brand loyalty in Lebanon
Posted by adiamondinsunlight on September 23, 2008
I’m still breathing fire about the 28 million copies of Obsession that have been distributed to swing state residents over the past few weeks – equal 9% of our total population, and as I noted in my last post, a huge financial investment in hate. I welcome your comments, thoughts, and stories about any reactions you might have heard from people who received the DVD, as well as political and civic leaders.
But I’m also moving back to my usual focus: Lebanon. Today’s topic is: counterfeit products. Its not a completely off-the-wall segue: just imagine how much cheaper the Obsession campaign would have been had the Clarion Fund simply made illegal copies of the film? I bet production costs could have been cut from $1 to $0.10 – including the cost of the movie ticket for someone’s Malaysian cousin to tape the film surreptitiously in a local theater.
On Saturday, this advertisement/announcement appeared in the Daily Star:
What does this mean? I thought to myself.Even if you don’t read Arabic, you can see that the Arabic text is a bit unusual. See the diagonal line over the black word on the far right, and the two diagonal w’s over the black words on the left? Those are diacritical marks, which are only used for less familiar words – words that Arabic-speakers need guidance in pronouncing, which in turn indicates their meaning.
For me, those diacritical marks meant that I had to get out my dictionary.
Here’s what the announcement says:
Congratulations to the 67,000 Lebanese
Who have combated imitator and false products
The red button with Arabic text on it says: Ask for your right. Call 1739.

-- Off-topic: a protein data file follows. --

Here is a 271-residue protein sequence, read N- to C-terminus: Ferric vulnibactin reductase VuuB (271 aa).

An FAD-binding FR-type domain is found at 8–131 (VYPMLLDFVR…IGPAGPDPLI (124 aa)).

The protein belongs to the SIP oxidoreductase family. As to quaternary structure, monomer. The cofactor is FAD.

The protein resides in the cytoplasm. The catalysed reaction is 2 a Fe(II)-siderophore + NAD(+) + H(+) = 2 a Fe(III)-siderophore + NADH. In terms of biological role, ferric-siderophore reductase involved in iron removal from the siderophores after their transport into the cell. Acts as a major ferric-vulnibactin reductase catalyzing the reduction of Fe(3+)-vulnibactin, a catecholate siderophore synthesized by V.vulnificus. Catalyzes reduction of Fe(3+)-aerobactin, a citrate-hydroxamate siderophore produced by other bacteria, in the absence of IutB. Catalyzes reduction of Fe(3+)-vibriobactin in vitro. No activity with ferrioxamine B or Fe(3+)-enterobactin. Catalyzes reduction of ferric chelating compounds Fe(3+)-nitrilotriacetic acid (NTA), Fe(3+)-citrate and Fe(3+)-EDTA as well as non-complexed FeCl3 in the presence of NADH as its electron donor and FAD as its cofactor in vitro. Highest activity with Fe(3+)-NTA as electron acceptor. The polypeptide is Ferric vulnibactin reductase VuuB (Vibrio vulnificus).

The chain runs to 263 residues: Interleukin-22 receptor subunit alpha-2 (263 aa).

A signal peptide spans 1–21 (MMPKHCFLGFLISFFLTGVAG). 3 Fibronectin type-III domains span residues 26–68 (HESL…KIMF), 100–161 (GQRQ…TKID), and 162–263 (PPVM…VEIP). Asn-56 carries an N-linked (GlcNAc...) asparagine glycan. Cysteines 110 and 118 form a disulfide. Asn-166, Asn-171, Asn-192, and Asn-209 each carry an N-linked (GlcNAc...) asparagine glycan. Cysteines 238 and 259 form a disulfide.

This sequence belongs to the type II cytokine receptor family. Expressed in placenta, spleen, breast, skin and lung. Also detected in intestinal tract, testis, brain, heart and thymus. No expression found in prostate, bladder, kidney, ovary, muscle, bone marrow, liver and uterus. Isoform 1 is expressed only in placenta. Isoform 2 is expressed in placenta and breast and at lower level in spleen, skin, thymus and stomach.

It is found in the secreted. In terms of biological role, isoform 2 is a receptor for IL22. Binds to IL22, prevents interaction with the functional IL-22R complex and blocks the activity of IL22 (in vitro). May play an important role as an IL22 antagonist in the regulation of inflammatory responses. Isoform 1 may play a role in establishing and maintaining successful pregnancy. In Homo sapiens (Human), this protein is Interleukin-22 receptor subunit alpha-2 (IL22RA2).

“Ask for your right?” I thought. And how exactly have these 67,000 Lebanese combated imitations and fakes?
Apparently they have been combating them for the past five years. According to the International Anti-Counterfeiting Coalition, which honored the Brand Protection Group – Lebanon in 2007, it
strives to raise awareness of the social and economic effects of counterfeiting in government as well as in the general public. In 2005, BPG Lebanon launched a national awareness campaign under the message “Ask for your right. Refuse counterfeit products” and repeated it in 2006/2007. The BPG Lebanon is also Commended in the Media category of the GAC Awards 2007.
I do think many products in Lebanon are less-than-licit, even (or perhaps especially) those from major Western companies. But maybe this organization is making an impact. On its website, it lists “useful tips” for consumers and for companies. For consumers, one of its recommendations is: Always ask for the invoice of your purchase. This is your tool to claim back your rights and be refunded.
Receipts in Lebanon can be a very serious matter. Not the ones from Monoprix or the corner bakkala – but whenever I’ve purchased something major, like my wireless router or my television, the seller has ceremoniously attached an official stamp to it, and had me sign over the stamp. Its not merely a record – its a legal document.
Of course, the production of fake commodity-level branded products is just as insidious for their manufacturers. But just as with the designer handbags knocked off and sold on Canal Street here in New York, attacking brand imitators seems to start with high-end products.
And I do like the idea that 67,000 Lebanese were confident enough in the hotline’s efficacy (or mad enough that their purchase turned out to be fake) to call and complain. Accountability is an important part of good governance.